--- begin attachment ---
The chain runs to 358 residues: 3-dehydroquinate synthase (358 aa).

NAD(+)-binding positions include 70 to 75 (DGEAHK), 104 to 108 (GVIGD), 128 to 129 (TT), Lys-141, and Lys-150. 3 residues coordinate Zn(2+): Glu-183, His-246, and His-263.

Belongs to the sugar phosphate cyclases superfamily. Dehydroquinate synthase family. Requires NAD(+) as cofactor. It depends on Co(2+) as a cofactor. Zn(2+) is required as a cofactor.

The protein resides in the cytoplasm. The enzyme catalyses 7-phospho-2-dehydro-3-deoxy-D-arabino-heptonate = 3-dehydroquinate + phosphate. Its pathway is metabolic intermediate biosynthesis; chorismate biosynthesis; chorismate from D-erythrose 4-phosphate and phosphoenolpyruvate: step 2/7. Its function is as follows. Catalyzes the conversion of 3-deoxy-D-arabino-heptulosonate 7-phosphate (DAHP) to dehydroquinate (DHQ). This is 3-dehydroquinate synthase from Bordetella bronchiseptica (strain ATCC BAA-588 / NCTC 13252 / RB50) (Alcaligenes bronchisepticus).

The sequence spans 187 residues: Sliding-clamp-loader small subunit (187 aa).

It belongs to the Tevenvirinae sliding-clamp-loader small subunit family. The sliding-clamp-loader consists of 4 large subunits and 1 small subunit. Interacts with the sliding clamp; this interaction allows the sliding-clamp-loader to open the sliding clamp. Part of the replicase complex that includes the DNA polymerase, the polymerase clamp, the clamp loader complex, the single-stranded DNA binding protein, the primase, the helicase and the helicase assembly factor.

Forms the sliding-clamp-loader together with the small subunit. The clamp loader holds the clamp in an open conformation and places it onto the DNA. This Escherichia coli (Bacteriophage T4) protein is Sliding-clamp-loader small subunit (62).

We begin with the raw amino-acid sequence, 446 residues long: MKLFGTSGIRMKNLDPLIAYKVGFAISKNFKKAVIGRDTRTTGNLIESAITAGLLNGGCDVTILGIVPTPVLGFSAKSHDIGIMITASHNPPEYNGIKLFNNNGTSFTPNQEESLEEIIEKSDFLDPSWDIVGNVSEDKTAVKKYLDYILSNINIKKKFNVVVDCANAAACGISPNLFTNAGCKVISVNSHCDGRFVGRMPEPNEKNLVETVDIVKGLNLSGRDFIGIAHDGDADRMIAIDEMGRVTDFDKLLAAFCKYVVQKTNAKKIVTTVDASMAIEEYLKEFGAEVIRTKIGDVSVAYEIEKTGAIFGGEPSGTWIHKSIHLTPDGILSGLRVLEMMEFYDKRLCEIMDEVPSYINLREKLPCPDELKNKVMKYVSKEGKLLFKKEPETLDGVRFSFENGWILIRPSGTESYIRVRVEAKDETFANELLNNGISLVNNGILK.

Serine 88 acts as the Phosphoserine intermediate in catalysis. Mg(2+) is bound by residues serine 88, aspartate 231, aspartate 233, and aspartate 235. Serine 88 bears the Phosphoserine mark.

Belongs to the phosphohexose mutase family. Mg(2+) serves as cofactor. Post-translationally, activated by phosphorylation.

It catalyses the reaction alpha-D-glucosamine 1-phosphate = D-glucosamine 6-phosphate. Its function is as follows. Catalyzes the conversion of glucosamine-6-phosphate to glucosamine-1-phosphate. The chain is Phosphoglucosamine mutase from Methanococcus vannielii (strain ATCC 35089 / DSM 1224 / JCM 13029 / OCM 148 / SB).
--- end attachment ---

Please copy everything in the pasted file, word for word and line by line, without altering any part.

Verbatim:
The chain runs to 358 residues: 3-dehydroquinate synthase (358 aa).

NAD(+)-binding positions include 70 to 75 (DGEAHK), 104 to 108 (GVIGD), 128 to 129 (TT), Lys-141, and Lys-150. 3 residues coordinate Zn(2+): Glu-183, His-246, and His-263.

Belongs to the sugar phosphate cyclases superfamily. Dehydroquinate synthase family. Requires NAD(+) as cofactor. It depends on Co(2+) as a cofactor. Zn(2+) is required as a cofactor.

The protein resides in the cytoplasm. The enzyme catalyses 7-phospho-2-dehydro-3-deoxy-D-arabino-heptonate = 3-dehydroquinate + phosphate. Its pathway is metabolic intermediate biosynthesis; chorismate biosynthesis; chorismate from D-erythrose 4-phosphate and phosphoenolpyruvate: step 2/7. Its function is as follows. Catalyzes the conversion of 3-deoxy-D-arabino-heptulosonate 7-phosphate (DAHP) to dehydroquinate (DHQ). This is 3-dehydroquinate synthase from Bordetella bronchiseptica (strain ATCC BAA-588 / NCTC 13252 / RB50) (Alcaligenes bronchisepticus).

The sequence spans 187 residues: Sliding-clamp-loader small subunit (187 aa).

It belongs to the Tevenvirinae sliding-clamp-loader small subunit family. The sliding-clamp-loader consists of 4 large subunits and 1 small subunit. Interacts with the sliding clamp; this interaction allows the sliding-clamp-loader to open the sliding clamp. Part of the replicase complex that includes the DNA polymerase, the polymerase clamp, the clamp loader complex, the single-stranded DNA binding protein, the primase, the helicase and the helicase assembly factor.

Forms the sliding-clamp-loader together with the small subunit. The clamp loader holds the clamp in an open conformation and places it onto the DNA. This Escherichia coli (Bacteriophage T4) protein is Sliding-clamp-loader small subunit (62).

We begin with the raw amino-acid sequence, 446 residues long: MKLFGTSGIRMKNLDPLIAYKVGFAISKNFKKAVIGRDTRTTGNLIESAITAGLLNGGCDVTILGIVPTPVLGFSAKSHDIGIMITASHNPPEYNGIKLFNNNGTSFTPNQEESLEEIIEKSDFLDPSWDIVGNVSEDKTAVKKYLDYILSNINIKKKFNVVVDCANAAACGISPNLFTNAGCKVISVNSHCDGRFVGRMPEPNEKNLVETVDIVKGLNLSGRDFIGIAHDGDADRMIAIDEMGRVTDFDKLLAAFCKYVVQKTNAKKIVTTVDASMAIEEYLKEFGAEVIRTKIGDVSVAYEIEKTGAIFGGEPSGTWIHKSIHLTPDGILSGLRVLEMMEFYDKRLCEIMDEVPSYINLREKLPCPDELKNKVMKYVSKEGKLLFKKEPETLDGVRFSFENGWILIRPSGTESYIRVRVEAKDETFANELLNNGISLVNNGILK.

Serine 88 acts as the Phosphoserine intermediate in catalysis. Mg(2+) is bound by residues serine 88, aspartate 231, aspartate 233, and aspartate 235. Serine 88 bears the Phosphoserine mark.

Belongs to the phosphohexose mutase family. Mg(2+) serves as cofactor. Post-translationally, activated by phosphorylation.

It catalyses the reaction alpha-D-glucosamine 1-phosphate = D-glucosamine 6-phosphate. Its function is as follows. Catalyzes the conversion of glucosamine-6-phosphate to glucosamine-1-phosphate. The chain is Phosphoglucosamine mutase from Methanococcus vannielii (strain ATCC 35089 / DSM 1224 / JCM 13029 / OCM 148 / SB).